This situation has also brought scrutiny on greenwashing. Greenwashing is when an organization presents an inaccurate or incomplete impression of their climate action to inflate their claims of environmental practices and performance results.

One method used by organizations to track their emissions and support their reduction claims is GHG accounting.

The calculation of greenhouse gas emissions is a complex process. The GHG Protocol Corporate Accounting and Reporting Standard (link resides outside ibm.com) establishes methodologies for accounting and reporting of emissions and helps organizations create a greenhouse gas inventory. The inventory is a list of emissions sources and the associated emissions calculated using standardized methods, primarily based on using average emissions factors to convert different types of energy and fuel use into equivalent CO2 emissions.

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Net zero opportunity

While net zero is not without its issues and challenges, including those noted above, the movement has undoubtedly spurred climate action where it didn’t previously exist.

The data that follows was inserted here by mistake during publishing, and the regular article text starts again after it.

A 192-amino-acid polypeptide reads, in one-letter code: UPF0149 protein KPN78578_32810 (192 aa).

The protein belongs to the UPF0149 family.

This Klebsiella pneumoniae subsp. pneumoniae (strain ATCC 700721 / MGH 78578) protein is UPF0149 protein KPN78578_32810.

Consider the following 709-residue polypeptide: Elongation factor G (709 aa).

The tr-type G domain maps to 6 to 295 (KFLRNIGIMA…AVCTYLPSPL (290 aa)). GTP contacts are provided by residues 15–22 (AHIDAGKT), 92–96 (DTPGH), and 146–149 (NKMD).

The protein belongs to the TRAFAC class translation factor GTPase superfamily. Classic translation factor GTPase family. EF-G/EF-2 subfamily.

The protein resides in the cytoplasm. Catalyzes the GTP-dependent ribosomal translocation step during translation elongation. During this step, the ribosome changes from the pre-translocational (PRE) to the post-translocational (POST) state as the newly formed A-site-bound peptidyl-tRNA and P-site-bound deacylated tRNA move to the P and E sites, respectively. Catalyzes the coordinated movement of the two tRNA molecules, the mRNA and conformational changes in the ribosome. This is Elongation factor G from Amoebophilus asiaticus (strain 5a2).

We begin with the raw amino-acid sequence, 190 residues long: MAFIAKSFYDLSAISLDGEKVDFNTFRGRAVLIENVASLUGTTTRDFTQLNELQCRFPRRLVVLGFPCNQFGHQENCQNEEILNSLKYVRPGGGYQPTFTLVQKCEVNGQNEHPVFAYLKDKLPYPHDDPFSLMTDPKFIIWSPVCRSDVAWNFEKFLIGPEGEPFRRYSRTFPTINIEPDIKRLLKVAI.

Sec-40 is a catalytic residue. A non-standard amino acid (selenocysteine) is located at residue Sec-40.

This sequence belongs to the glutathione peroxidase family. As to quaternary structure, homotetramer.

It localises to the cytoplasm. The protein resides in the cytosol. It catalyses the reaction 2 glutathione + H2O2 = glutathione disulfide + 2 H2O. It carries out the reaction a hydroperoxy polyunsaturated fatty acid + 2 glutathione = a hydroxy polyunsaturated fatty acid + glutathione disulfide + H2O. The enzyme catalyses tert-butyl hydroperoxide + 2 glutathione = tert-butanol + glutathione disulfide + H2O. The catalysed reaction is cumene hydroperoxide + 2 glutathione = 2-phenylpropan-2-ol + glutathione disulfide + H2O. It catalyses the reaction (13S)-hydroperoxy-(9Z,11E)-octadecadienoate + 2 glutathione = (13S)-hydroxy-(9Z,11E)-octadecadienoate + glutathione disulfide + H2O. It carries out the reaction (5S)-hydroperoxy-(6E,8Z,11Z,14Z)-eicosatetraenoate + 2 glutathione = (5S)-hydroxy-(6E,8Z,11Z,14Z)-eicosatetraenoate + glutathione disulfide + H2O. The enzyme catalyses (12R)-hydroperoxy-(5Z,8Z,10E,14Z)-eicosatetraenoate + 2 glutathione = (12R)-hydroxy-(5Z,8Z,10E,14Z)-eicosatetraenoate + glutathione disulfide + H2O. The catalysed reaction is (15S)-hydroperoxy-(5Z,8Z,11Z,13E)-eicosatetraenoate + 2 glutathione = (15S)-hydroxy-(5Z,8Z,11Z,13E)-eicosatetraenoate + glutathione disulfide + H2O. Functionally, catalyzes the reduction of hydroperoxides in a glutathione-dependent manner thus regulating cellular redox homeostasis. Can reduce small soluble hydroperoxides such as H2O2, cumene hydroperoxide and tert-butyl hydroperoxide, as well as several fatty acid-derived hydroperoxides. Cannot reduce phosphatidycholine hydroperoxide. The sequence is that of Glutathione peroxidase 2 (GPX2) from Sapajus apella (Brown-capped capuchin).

Collective climate action from organizations and jurisdictions around the world has given rise to climate policy, benchmarking and emissions transparency. Some investors are including net zero initiatives in their evaluation of organizational performance. In turn, organizations are making public commitments to deliver on these outcomes.

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Footnotes

¹ “Global Warming of 1.5°C. An IPCC Special Report on the impacts of global warming of 1.5°C above pre-industrial levels and related global greenhouse gas emission pathways, in the context of strengthening the global response to the threat of climate change,” (link resides outside ibm.com) Masson-Delmotte, V., P. Zhai, H.-O. Pörtner, D. Roberts, J. Skea, P.R. Shukla, A. Pirani, W. Moufouma-Okia, C. Péan, R. Pidcock, S. Connors, J.B.R. Matthews, Y. Chen, X. Zhou, M.I. Gomis, E. Lonnoy, T. Maycock, M. Tignor, and T. Waterfield (eds.), IPCC, 2018.

2 “UNEP Emissions Gap Report 2021,” (link resides outside ibm.com) UNEP, UNEP Copenhagen Climate Centre (UNEP-CCC), United Nations Environment Programme, Oct 2021.